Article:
The Strange Spectacle of the Rossnowlagh Orange Order Parade

The Twelfth Parade, also called Orangemen's Day or Orangefest, is an annual Protestant celebration on 12 July

John Sones Singing Bowl Media / Getty Images

Rossnowlagh is, at first glance, nothing really special. A seaside village in County Donegal, with some hotels, and a few caravan parks, popular with holiday-makers from the northern part of Ireland. But every year it hosts one of the most extraordinary events in the Republic of Ireland—a parade by the Orange Order, championing Protestantism and Unionism, complete with sashes, pipes, and drums.

Orange Order Parades: What Are They About?

The Orange Institution, known as the Orange Order or "the Orangemen" in popular parlance, is a Protestant fraternal organization. Often called a "secret society," but public parades don't sit well with that image. It is based in the northern part of Ireland and propagates unionism, the union between the six counties and the English crown.

Founded in 1796, its name was chosen in remembrance of the Dutch-born Protestant King of England, Ireland, and Scotland William of Orange—who defeated the Catholic King of England, Ireland, and Scotland James II at the Battle of the Boyne in 1690.

The Institution also has a large presence in Scotland and lodges can be found throughout the Commonwealth and even in the United States. Strangely enough, at least if you have Irish history in mind, there are also lodges in nine counties in the Republic of Ireland. Mentioning lodges, the Orange Institution is not connected to Freemasonry, though the outward appearance and regalia may well suggest a connection.

The most public events the Orange Order is involved in are the parades—which are generally a march of lodge members in regalia, accompanied by marching bands, and unionist tunes. Celebrating Protestantism, King Billy and, above all, the victory at the Boyne. Most are held on or around July 12.

Rossnowlagh, an Irish Anomaly

Most of the Irish Orange Lodges do not parade but the Ulster brethren do. In Ulster, namely in Rossnowlagh. Supported by lodges in the area, you will usually see Orangemen from Cavan, Donegal, Monaghan, and even Dublin marching under their banners.

The march takes place on the Saturday before July 12 and starts just after midday. All participants assemble on a field near St. John's Church, a fair bit outside Rossnowlagh proper. Then they march for two kilometers or so through the countryside, past a caravan park, and into the village of Rossnowlagh. A religious service is held in the dunes and there is what can only be described as a small Unionist fair in the car park.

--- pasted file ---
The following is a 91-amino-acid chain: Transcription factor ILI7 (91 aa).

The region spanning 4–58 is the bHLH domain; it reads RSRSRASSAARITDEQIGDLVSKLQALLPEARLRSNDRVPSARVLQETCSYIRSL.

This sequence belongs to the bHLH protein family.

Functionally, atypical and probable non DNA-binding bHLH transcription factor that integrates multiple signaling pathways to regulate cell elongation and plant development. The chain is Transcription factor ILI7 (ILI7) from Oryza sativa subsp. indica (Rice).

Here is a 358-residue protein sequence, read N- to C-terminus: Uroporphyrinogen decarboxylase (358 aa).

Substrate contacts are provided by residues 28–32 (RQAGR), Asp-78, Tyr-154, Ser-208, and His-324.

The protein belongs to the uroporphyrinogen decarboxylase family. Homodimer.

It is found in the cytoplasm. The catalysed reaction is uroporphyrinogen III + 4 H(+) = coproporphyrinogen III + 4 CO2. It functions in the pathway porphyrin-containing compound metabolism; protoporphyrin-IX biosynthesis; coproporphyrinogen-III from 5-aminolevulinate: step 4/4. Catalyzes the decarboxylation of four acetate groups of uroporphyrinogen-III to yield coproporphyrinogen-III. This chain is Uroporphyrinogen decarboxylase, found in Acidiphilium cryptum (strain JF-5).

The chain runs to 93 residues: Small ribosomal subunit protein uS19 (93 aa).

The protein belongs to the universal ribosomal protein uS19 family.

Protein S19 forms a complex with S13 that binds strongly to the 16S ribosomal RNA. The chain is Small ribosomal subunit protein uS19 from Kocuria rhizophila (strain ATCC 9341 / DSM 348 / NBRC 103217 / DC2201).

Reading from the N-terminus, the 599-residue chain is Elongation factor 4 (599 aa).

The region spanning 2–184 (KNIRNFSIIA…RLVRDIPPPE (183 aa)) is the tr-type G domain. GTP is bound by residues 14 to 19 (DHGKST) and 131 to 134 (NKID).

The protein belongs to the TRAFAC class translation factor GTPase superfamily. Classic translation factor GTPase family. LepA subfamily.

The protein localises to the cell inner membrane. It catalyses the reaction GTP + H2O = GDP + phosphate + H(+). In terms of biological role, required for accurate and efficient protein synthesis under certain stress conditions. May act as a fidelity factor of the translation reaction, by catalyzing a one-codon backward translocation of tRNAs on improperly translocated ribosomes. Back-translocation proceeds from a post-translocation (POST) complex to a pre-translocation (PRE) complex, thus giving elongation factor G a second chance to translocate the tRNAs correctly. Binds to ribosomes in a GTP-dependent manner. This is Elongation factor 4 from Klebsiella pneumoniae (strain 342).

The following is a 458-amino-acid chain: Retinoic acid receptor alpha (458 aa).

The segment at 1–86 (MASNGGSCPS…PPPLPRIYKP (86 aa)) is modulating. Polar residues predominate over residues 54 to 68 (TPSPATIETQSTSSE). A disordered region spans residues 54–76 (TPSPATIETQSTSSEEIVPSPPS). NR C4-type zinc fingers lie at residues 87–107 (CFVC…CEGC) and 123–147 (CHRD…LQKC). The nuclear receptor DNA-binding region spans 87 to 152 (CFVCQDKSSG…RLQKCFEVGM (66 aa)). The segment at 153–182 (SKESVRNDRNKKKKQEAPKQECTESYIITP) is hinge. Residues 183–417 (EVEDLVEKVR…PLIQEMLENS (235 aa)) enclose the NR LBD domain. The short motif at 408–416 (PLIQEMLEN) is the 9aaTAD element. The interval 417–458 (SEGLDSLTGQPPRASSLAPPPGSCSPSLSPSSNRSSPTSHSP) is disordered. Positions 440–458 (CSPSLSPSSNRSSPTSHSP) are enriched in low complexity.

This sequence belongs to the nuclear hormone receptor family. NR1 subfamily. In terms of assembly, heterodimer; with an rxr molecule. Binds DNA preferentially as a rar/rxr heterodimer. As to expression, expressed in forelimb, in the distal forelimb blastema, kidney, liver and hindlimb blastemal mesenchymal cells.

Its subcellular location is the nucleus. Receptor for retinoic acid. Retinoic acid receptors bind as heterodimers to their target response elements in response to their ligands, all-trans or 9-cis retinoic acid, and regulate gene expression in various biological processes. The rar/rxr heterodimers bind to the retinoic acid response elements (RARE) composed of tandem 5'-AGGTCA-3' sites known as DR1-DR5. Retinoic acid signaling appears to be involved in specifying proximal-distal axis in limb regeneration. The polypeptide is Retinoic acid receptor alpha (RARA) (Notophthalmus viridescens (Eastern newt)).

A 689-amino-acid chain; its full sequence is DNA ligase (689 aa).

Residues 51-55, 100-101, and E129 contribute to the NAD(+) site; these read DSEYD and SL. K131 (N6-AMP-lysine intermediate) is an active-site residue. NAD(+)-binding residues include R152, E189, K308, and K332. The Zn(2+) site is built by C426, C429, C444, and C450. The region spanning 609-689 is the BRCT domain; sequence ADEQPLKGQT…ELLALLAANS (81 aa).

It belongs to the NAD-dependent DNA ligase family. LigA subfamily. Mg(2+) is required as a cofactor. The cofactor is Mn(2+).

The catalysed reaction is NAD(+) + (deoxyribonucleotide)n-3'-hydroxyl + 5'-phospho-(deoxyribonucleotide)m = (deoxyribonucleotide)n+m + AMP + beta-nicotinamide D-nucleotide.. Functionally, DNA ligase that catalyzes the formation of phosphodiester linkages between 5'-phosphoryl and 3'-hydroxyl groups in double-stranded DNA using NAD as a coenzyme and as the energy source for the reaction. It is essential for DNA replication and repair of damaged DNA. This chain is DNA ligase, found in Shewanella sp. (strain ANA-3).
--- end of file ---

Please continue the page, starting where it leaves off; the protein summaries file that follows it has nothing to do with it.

Overall the event is peaceful and has a family atmosphere. Despite the presence of armed gardai (who are keeping a low profile) and a bit of traffic chaos.

How Do They Manage to Pull It Off?

Shouldn't Orange Order Parades be outlawed in Ireland? Well, they might have a sectarian undercurrent and not really promote a modern society but at the end of the day, there is nothing unconstitutional or dangerous about them. It is just a bunch of (mostly) old men (and a few women) marching to show their defiance and their continued adherence to principles others might find outdated. Oh, well, let them march.

Rossnowlagh is, after all, the ideal place to do so by marching through nature most of the time, avoiding any "conflict areas," and generally keeping themselves to themselves the Orangemen have avoided (or evaded) confrontation. To be blunt, there is nobody taking a strong exception to their Protestant-Unionist antics. And they have, for another year, reasserted their right of free assembly and so forth.

Going to Rossnowlagh

Yes, one should—it is a colorful spectacle and maybe the most non-threatening Orange Order Parade you will be able to witness. It may not have the glamour of the big parades in Ireland, but then it does not have an opposing crowd, riot shields, and the occasional flying bottles either.

Come early: the access roads start to clog up by 11 a.m. with coaches spilling their passengers in the middle of nowhere (actually near the assembly field) or near the village ​center, camper-vans jostling for the best spaces, and individual cars looking for parking. Just follow the signs, to be led into a field near St. John's Church and pay a modest fee (and with access controlled by both gardai and Orangemen it felt quite safe).

If you want to take photos of the Rossnowlagh parade, find a good vantage spot—follow the parade route out of the village and set up camp where you have the undulating countryside as a background, gives you a bit of green behind all those orange sashes as well.

Was this page helpful?